So in my solution, her belief change is not unusual; it is an application of Bayes's Theorem that is only remarkable because it is not immediately obvious what the evidence is and what its likelihood is under the two hypotheses. In that sense, it is similar to the Elvis Problem.
In the rest of Section 3, Elga tries to reconcile the seemingly contradictory conclusions that Beauty receives no new information and Beauty should change her credences. I think this argument addresses a non-problem, because Beauty does receive information that justifies her change in credences. So I agree with Lewis that Elga is wrong to conclude that the Sleeping Beauty problem raises, "a new question about how a rational agent ought to update her beliefs over time".
1) Lewis is wrong about the answer to the problem and wrong to reject Elga's proof,
2) Also, his claim that Beauty does not receive information is wrong.
3) However, he is right to reject the argument in Elga's Section 3.
The Red Dice
At this point, we have three arguments to support the "thirder" position:
1) The argument based on long-run frequencies (I quoted Elga's version above).
2) The argument based on the principle of indifference (Elga's section 2).
3) The argument based on Bayes's theorem (in my previous article).
But if you still find it hard to believe that Beauty gets information when she wakes up, the Red Dice problem might help. I wrote about several versions of it in this previous article:
Suppose I have a six-sided die that is mostly red -- that is, red on 4 sides and blue on 2 -- and another that is mostly blue -- that is, blue on 4 sides and red on 2.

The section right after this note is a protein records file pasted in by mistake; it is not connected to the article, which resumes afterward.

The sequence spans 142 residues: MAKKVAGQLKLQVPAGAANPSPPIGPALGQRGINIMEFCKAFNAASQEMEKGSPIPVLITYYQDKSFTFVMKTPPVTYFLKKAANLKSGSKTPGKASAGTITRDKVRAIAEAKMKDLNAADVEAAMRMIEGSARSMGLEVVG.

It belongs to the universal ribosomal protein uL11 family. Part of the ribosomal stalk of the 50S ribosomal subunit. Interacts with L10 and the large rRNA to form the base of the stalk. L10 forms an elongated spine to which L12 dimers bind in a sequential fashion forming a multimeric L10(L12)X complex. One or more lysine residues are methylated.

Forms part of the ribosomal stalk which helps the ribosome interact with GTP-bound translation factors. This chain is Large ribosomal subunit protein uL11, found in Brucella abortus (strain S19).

I choose a die at random (with equal probability) and roll it. If it comes up red, I tell you "it came up red". Otherwise, I put the die back, choose again, and roll again. I repeat until the outcome is red.
If I follow this procedure and eventually report that the die came up red, what is the probability that the last die I rolled is mostly red?A halfer might claim (incorrectly) that you have received no relevant information about the die because the outcome was inevitable, eventually. The evidence you receive when I tell you the outcome is red is identical regardless of which die it was, so it should not change your credences.
A thirder would respond (correctly) that the outcome you observed is twice as likely if the die is mostly red, and therefore it provides evidence in favor of the hypothesis that it is mostly red. Specifically, the posterior probability is 2/3.
If you don't believe this answer, you can see a more careful explanation and a demonstration by simulation in this Jupyter notebook (see Scenario C).
The Red Dice problem suggests that we should be skeptical of an argument with the form "The observation was inevitable under all hypotheses, and therefore we received no information." If an event happens once under H and twice under T, it is inevitable under both; nevertheless, a random observation of the event is twice as likely under T, and therefore provides evidence in favor of T.